Will I ever be able to retire?

Should I throw in the towel?

Who the hell am I, and what do I want?



Take a deep breath.

Remember what the chiropractor said.

And the counselors – all three of them.

Time to strengthen. Time to heal.


Forty-eight years.

Age is nothing but a number.

Time to start living your life.

Lots of questions to be answered,

So put on those stretchy pants and get to it.


Back from the Depths…

First off, I want to apologize for not having posted here in a very long while.

Truth is, I’ve been busy — this writing thing is starting to take off now, and I’m really excited about the direction in which it’s headed.  Over the summer, I submitted two stories for inclusion in anthologies and am honored to say that both of them were accepted for publication!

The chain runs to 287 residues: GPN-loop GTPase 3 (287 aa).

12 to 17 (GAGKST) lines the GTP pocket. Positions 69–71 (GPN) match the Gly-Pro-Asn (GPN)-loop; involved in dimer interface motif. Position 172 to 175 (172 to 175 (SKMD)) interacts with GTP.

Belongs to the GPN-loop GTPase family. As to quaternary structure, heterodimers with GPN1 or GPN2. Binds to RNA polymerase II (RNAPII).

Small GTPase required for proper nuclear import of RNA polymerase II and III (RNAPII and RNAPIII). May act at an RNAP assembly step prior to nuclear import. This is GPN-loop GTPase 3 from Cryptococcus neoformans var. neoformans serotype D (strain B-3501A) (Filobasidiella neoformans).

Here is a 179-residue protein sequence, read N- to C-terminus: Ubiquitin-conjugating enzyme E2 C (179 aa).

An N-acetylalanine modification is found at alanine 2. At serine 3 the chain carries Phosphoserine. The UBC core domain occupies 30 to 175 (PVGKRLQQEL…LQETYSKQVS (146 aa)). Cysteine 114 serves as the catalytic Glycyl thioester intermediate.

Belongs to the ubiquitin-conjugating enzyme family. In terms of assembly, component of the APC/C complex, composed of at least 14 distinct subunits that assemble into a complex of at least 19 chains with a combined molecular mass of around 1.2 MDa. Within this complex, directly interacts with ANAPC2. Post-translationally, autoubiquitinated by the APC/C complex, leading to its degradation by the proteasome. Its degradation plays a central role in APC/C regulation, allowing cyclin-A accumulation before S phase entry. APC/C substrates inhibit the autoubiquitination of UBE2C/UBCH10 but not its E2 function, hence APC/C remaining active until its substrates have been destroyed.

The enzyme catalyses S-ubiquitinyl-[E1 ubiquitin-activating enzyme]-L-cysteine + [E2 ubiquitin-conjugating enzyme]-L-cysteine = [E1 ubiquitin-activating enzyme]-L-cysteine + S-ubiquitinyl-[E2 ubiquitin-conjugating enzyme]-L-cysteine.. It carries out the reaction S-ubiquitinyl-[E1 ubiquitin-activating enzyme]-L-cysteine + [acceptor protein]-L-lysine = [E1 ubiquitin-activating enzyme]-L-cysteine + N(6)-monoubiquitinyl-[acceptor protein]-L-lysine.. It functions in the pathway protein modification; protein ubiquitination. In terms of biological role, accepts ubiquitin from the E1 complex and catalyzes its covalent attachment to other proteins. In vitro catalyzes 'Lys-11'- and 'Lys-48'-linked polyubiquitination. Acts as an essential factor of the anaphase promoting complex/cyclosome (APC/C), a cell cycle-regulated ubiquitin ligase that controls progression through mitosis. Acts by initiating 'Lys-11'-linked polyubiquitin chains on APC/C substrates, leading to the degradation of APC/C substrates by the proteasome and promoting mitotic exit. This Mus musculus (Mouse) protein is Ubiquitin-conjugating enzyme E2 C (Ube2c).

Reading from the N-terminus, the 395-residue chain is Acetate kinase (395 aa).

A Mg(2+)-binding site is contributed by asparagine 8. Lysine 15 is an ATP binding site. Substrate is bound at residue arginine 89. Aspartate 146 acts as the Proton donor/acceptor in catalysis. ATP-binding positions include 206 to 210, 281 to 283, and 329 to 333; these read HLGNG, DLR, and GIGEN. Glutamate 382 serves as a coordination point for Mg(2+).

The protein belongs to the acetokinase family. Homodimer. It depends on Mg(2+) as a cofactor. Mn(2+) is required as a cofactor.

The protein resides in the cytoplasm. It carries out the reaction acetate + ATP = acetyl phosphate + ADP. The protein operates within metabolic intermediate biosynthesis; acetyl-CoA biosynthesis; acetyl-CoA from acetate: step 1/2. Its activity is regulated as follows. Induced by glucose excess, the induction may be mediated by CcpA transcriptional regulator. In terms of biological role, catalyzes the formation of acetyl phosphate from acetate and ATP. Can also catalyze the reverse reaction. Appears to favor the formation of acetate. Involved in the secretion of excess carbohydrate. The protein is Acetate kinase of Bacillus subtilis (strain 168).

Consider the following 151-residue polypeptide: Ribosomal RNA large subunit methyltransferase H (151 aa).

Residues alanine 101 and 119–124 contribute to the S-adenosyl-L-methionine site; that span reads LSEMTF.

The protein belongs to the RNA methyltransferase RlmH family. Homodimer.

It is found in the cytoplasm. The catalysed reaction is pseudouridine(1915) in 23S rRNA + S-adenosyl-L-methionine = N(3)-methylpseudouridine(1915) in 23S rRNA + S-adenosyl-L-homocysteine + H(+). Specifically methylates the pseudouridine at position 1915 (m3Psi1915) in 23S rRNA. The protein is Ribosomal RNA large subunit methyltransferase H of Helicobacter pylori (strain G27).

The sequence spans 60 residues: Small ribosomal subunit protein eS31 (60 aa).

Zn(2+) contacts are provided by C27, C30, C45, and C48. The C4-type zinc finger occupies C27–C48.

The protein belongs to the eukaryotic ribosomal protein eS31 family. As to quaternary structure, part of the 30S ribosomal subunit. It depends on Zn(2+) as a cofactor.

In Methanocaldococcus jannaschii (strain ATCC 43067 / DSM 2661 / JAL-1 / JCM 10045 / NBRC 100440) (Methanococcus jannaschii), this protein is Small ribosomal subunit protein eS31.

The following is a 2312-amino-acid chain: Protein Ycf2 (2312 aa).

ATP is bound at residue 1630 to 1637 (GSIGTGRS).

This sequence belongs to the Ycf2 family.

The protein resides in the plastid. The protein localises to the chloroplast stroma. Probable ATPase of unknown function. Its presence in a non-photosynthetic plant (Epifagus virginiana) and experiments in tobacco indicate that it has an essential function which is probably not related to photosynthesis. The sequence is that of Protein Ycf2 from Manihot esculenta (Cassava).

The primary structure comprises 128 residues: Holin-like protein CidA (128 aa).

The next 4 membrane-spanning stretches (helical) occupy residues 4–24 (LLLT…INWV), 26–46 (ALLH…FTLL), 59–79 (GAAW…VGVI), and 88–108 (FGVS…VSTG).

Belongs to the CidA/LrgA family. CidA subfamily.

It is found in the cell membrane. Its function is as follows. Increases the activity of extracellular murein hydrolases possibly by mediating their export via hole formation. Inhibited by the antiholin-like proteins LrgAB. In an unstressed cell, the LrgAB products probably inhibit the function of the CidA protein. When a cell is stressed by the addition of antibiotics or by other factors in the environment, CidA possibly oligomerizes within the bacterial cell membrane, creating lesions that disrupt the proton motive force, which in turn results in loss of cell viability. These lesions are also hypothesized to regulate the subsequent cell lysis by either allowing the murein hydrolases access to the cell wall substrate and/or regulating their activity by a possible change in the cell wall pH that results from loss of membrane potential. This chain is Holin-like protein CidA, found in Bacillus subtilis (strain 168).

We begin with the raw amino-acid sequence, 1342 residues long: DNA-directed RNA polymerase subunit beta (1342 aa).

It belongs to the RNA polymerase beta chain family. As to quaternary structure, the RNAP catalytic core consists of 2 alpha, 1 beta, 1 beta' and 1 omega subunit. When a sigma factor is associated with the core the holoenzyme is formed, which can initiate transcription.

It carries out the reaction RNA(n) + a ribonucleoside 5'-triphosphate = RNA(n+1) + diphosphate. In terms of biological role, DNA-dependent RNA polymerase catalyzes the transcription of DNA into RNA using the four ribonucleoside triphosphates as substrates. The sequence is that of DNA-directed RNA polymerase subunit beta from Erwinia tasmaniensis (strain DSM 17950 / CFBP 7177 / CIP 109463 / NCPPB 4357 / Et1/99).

The first one — Letters for My Little Sister — is a marvelous book about menopause.  It’s filled with stories from women of all ages and walks of life from all over the world.  I’m one of those gals who never learned from my mother about these things because, quite frankly, she passed away when she was only 35.  My grandmother never shared anything, either, because I wasn’t experiencing (or even thinking about) symptoms when she was still here with us.  So when I opened this book and started reading, it felt as if I had settled in among a circle of kindreds — I poured myself a cup of favorite tea, pulled up the blanket, and started reading.  Couldn’t put it down. Several times I felt myself chuckling in acknowledgement at some of the experiences – of course, my husband wondered what I could possibly be laughing at, but he DARED not ask, for fear of what might happen (I’m pre-menopausal, you know?).